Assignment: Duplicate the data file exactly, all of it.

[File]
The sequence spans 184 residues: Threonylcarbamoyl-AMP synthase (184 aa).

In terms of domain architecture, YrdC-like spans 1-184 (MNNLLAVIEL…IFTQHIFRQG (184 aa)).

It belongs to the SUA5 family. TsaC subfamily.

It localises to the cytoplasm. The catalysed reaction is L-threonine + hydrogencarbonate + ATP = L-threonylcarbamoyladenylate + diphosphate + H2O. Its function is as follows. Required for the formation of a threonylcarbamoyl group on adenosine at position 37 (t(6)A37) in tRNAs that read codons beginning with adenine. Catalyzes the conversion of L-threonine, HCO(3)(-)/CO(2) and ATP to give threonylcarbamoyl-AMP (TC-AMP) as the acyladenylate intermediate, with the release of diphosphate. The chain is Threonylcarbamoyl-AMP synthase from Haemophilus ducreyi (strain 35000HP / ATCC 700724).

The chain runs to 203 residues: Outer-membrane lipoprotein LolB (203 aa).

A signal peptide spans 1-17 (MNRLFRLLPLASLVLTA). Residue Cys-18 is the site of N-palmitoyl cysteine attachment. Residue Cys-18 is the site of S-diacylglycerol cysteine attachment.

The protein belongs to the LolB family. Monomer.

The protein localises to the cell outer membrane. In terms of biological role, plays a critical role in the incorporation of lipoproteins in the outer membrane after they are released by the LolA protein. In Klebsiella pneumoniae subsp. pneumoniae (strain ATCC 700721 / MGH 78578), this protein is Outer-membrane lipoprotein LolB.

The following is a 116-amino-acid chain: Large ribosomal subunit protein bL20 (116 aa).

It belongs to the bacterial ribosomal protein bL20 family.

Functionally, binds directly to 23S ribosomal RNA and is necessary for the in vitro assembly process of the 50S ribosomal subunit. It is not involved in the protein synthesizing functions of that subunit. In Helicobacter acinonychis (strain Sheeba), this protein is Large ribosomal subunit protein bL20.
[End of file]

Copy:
The sequence spans 184 residues: Threonylcarbamoyl-AMP synthase (184 aa).

In terms of domain architecture, YrdC-like spans 1-184 (MNNLLAVIEL…IFTQHIFRQG (184 aa)).

It belongs to the SUA5 family. TsaC subfamily.

It localises to the cytoplasm. The catalysed reaction is L-threonine + hydrogencarbonate + ATP = L-threonylcarbamoyladenylate + diphosphate + H2O. Its function is as follows. Required for the formation of a threonylcarbamoyl group on adenosine at position 37 (t(6)A37) in tRNAs that read codons beginning with adenine. Catalyzes the conversion of L-threonine, HCO(3)(-)/CO(2) and ATP to give threonylcarbamoyl-AMP (TC-AMP) as the acyladenylate intermediate, with the release of diphosphate. The chain is Threonylcarbamoyl-AMP synthase from Haemophilus ducreyi (strain 35000HP / ATCC 700724).

The chain runs to 203 residues: Outer-membrane lipoprotein LolB (203 aa).

A signal peptide spans 1-17 (MNRLFRLLPLASLVLTA). Residue Cys-18 is the site of N-palmitoyl cysteine attachment. Residue Cys-18 is the site of S-diacylglycerol cysteine attachment.

The protein belongs to the LolB family. Monomer.

The protein localises to the cell outer membrane. In terms of biological role, plays a critical role in the incorporation of lipoproteins in the outer membrane after they are released by the LolA protein. In Klebsiella pneumoniae subsp. pneumoniae (strain ATCC 700721 / MGH 78578), this protein is Outer-membrane lipoprotein LolB.

The following is a 116-amino-acid chain: Large ribosomal subunit protein bL20 (116 aa).

It belongs to the bacterial ribosomal protein bL20 family.

Functionally, binds directly to 23S ribosomal RNA and is necessary for the in vitro assembly process of the 50S ribosomal subunit. It is not involved in the protein synthesizing functions of that subunit. In Helicobacter acinonychis (strain Sheeba), this protein is Large ribosomal subunit protein bL20.